Already set,, on through coming ages,
And pass unchanged, the waters At Niagara.

Source: Good Housekeeping, February, 1894

Bryan was the founder and editor (1885-1899) of Good Housekeeping magazine. Read more about Bryan here.

Poem by A. S. Ridgely

American and Horseshoe Falls
From Niagara, Its History, Incidents and Poetry by Richard L. Johnson

“Man lays his scepter on the ocean waste,
His footprints stiffen in the Alpine snows,
But only God moves visibly in Thee,
O King of Floods! that with resistless fate
Down plungest in thy mighty width and depth.
*    *    *   *   *  Amazement, terror, fill,
Impress and overcome the gazer’s soul.

Man’s schemes and dreams and petty littleness
Lie open and revealed.     Himself far less—
Kneeling before thy great confessional—
Than are the bubbles of the passing tides.
Words may not picture thee, nor pencil paint
Thy might of waters, volumed vast and deep;
Thy many-toned and all-pervading voice;
Thy wood-crown’d Isle, fast anchor’d on the brink
Of the dread precipice; thy double stream,
Divided, yet in beauty unimpaired;
Thy wat’ry caverns and thy crystal walls;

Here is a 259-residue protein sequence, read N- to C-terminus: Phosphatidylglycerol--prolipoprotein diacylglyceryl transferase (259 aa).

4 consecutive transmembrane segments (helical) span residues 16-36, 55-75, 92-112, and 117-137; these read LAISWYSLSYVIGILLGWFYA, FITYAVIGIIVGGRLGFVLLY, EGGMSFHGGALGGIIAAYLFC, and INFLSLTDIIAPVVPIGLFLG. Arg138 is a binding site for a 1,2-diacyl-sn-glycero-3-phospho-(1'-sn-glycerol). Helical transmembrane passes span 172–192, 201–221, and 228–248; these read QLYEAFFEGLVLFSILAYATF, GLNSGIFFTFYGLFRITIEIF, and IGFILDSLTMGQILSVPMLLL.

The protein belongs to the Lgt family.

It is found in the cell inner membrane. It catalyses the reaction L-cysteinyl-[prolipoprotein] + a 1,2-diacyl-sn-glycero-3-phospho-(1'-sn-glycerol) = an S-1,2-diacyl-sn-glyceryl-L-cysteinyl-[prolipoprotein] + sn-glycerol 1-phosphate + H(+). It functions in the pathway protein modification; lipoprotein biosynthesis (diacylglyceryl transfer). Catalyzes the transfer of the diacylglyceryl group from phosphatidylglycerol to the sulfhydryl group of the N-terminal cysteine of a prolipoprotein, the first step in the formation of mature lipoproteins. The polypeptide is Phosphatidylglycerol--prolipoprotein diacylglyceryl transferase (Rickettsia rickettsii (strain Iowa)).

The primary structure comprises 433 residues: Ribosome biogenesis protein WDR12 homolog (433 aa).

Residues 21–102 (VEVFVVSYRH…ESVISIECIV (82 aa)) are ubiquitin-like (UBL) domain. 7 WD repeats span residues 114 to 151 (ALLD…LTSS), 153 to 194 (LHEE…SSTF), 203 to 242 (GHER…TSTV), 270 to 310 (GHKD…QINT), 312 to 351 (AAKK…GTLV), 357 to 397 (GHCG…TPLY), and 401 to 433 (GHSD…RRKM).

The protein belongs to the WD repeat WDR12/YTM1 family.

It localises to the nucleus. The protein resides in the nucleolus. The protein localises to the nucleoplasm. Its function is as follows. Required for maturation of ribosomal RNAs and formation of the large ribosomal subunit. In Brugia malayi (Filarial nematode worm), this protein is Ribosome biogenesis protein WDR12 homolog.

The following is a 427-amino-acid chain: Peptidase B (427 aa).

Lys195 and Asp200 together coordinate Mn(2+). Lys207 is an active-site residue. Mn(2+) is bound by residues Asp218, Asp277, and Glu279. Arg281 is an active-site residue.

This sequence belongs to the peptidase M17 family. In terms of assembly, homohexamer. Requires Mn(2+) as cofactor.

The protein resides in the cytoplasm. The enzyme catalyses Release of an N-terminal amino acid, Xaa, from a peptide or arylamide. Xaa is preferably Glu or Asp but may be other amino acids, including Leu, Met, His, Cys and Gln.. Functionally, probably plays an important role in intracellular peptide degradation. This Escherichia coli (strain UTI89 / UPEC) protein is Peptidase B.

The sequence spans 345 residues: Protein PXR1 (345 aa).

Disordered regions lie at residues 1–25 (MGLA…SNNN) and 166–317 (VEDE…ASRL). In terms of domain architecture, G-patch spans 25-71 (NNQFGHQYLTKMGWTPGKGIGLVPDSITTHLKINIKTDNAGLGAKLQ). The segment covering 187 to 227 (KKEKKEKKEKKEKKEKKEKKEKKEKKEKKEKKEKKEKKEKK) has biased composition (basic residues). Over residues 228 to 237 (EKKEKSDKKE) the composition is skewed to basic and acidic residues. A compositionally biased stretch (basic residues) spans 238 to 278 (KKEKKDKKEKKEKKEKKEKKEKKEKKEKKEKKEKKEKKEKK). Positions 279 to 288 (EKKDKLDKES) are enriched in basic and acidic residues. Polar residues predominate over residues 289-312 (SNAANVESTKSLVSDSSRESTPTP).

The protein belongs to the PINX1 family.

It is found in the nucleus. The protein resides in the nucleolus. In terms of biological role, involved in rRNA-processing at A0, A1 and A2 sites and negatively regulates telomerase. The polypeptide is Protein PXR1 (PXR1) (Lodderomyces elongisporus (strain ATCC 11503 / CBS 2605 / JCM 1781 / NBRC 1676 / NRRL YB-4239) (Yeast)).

Thy crest of sunlight and thy depths of shade,
Boiling and seething like a Phlegethon
Amid the wind-swept and convolving spray,
Steady as Faith and beautiful as Hope.
There, of beam and cloud the fair creation,
The rainbow arches its ethereal hues.
From flint and granite in compacture strong;
Not with steel thrice harden’d—but with the wave
Soft and translucent—did the new-born Time
Chisel thy altars.     Here hast thou ever poured
Earth’s grand libation to Eternity,
Thy misty incense rising unto God—
The God that was and is and is to be.”

Source:  Johnson, Richard L. (ed).  Niagara: Its History, Incidents and Poetry. Washington, Walter Neale General Book Publisher, 1898
Also published in Holley, George W., ed.  The Falls of Niagara.  Baltimore: A.C. Armstrong & Son, 1883  (N.B. Holley mentions this poem by Ridgely is an excerpt from a larger work.)
Also published in Dow, Charles Mason. Anthology and Bibliography of Niagara Falls. Albany: State of New York, 1921.


Apostrophe to Niagara by R. L. Johnson

Niagara Falls From Prospect Point, c1900
Image courtesy of Library of Congress



Cyclopean torrent, this thy throne,
Which man but yesterday hath known,
Through all thy countless ages flown,
‡‡‡‡‡‡‡‡‡‡‡‡‡Creation’s masterpiece.

How wonderful and vast thou art!
Grand Pantheon of Omniscient art!
Thy flood-gates demonstrate thou art
‡‡‡‡‡‡‡‡‡‡‡‡‡“Without a parallel!”

Awe-struck I hear the passing crowd
Of heaving storm waves thundering loud,
And see them writing here the proud
‡‡‡‡‡‡‡‡‡‡‡‡‡Grand Autograph of God.

A thousand waves on dress parade
Urge on the crowding cavalcade,